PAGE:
The story broke last week that millions of smart phones were tracking and reporting on keystrokes that users are entering into their smart phones. This included the text of text messages, what websites users visited, even what searches were submitted to search engines.
Trevor Eckhart, a 25-year-old researcher from Connecticut, allegedly discovered that a deeply embedded program called Carrier IQ has been placed on most current Android phones. According to Eckhart, the program tracks keystrokes and location and sends that information to the phone’s carrier without the phone owner’s permission.
Eckhart has posted a video which pretty clearly demonstrates the Carrier IQ program tracking keystrokes, though Mountain View, CA, based Carrier IQ says it doesn’t do that. However, the big source of contention is what happens after that. Is all this information, every key you pushed, what you said, did, and where, all sent to the carrier?
No, according to Carrier IQ. The company released a statement saying “our software does not record, store or transmit the contents of SMS messages, email, photographs, audio or video.” They went on to say that they do know if a text is sent accurately, but they do not know the information it contains. They do track things like what programs are draining a battery (to bad Apple doesn’t seem to be able to do this), but do not capture a shot of the screen. They claim their program just helps carriers analyze problems and provide better service. According to Carrier IQ, each carrier decides what data they want sent to them.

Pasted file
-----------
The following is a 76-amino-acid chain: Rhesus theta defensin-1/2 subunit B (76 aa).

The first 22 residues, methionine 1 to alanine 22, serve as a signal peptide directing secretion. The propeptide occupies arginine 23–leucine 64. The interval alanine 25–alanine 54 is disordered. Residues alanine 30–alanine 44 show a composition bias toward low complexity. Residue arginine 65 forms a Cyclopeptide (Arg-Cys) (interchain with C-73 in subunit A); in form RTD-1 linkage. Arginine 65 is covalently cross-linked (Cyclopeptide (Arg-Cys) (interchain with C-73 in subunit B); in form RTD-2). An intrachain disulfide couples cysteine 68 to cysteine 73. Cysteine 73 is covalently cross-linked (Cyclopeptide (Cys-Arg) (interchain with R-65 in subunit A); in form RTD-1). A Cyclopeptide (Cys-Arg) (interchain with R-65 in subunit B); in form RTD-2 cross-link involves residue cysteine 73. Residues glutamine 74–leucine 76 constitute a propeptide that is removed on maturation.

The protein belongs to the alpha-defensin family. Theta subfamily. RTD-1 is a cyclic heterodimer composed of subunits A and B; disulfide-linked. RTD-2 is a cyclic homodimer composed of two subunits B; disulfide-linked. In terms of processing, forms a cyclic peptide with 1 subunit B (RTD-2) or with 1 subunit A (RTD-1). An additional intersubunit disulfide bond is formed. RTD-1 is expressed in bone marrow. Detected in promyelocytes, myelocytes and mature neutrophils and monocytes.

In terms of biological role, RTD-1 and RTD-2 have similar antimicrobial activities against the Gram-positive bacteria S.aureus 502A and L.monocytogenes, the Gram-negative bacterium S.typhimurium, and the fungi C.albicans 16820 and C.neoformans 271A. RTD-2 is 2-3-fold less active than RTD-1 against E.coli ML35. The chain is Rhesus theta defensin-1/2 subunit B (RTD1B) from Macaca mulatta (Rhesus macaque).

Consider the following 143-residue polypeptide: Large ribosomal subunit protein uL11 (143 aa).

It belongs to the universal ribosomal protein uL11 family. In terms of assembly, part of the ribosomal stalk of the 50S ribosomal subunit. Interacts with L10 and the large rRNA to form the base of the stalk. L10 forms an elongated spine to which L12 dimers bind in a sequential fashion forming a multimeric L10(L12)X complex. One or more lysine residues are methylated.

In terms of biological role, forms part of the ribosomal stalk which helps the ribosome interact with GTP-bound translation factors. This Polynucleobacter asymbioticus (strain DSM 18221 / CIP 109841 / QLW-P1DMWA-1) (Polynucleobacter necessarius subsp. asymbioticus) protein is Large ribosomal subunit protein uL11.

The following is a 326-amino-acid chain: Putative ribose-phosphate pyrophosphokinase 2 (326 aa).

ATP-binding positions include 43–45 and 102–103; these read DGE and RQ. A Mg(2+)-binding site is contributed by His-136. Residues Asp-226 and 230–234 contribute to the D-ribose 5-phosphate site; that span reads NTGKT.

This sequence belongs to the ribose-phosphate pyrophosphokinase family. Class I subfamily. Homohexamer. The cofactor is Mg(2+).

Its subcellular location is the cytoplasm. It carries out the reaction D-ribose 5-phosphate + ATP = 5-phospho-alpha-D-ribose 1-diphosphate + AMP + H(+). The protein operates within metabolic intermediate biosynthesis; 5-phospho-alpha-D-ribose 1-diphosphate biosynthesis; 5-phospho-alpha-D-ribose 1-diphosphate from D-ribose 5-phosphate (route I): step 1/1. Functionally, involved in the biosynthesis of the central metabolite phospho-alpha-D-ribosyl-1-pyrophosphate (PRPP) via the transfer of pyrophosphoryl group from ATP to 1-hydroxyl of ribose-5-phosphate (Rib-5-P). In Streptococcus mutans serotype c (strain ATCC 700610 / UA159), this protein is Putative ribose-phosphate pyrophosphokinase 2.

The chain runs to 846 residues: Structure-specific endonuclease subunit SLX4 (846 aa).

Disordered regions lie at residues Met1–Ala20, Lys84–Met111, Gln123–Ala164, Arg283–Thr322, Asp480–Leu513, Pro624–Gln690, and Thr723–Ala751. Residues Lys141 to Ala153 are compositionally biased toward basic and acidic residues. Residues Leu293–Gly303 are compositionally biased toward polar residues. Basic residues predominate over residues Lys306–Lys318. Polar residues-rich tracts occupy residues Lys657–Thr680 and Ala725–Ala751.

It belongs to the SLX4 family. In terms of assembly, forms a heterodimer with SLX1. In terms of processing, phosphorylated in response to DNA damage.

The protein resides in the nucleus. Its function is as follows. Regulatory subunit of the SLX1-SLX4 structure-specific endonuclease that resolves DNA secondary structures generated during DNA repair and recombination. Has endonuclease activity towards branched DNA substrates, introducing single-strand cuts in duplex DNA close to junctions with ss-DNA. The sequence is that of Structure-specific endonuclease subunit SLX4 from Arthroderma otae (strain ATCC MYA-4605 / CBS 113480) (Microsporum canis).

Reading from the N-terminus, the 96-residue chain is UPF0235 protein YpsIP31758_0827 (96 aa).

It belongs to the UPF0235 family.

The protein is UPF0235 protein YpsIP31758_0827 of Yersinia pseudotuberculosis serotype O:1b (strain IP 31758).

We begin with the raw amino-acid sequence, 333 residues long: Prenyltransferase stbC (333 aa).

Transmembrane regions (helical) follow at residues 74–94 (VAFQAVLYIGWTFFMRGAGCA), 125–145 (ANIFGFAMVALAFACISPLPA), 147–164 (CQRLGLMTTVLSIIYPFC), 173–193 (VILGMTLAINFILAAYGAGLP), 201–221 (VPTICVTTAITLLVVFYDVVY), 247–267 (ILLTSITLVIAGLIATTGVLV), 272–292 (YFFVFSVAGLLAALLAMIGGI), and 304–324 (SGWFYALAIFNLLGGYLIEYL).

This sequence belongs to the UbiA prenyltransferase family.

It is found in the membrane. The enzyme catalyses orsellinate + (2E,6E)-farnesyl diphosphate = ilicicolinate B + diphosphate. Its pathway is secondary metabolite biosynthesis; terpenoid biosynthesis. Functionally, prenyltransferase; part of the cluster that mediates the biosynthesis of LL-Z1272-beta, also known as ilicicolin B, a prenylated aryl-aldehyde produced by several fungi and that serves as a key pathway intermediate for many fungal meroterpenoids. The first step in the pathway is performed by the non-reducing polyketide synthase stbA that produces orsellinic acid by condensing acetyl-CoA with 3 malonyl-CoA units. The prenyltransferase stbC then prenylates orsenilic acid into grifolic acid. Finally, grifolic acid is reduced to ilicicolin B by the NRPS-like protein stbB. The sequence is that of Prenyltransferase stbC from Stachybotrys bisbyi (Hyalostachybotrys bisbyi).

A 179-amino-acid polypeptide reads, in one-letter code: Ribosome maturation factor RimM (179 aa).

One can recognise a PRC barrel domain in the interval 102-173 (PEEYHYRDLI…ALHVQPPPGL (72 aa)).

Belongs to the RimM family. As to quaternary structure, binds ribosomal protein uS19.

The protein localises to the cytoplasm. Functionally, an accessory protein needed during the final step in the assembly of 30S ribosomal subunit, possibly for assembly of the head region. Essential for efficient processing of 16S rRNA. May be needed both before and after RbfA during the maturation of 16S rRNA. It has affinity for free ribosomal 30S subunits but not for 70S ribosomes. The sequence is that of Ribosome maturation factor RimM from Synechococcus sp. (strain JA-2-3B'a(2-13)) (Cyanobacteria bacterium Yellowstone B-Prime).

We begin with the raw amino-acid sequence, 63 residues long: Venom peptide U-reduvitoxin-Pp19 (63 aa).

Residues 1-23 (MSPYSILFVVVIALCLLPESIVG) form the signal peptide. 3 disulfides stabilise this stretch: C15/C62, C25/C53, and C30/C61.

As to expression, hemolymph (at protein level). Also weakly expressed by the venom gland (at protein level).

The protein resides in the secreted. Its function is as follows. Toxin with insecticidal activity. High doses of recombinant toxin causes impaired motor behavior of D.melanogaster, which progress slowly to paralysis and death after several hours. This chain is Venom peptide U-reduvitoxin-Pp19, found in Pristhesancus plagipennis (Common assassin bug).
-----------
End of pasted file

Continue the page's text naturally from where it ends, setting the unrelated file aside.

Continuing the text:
This issue is far from over. Researchers will be looking at this program for quite some time, we expect. There’s talk of the potential of federal wiretap laws being broken, and Senator Al Franken has sent Carrier IQ an open letter asking specific questions about the program and requesting a response by December 14.
We’ll have more on this story here at NFS as information comes in.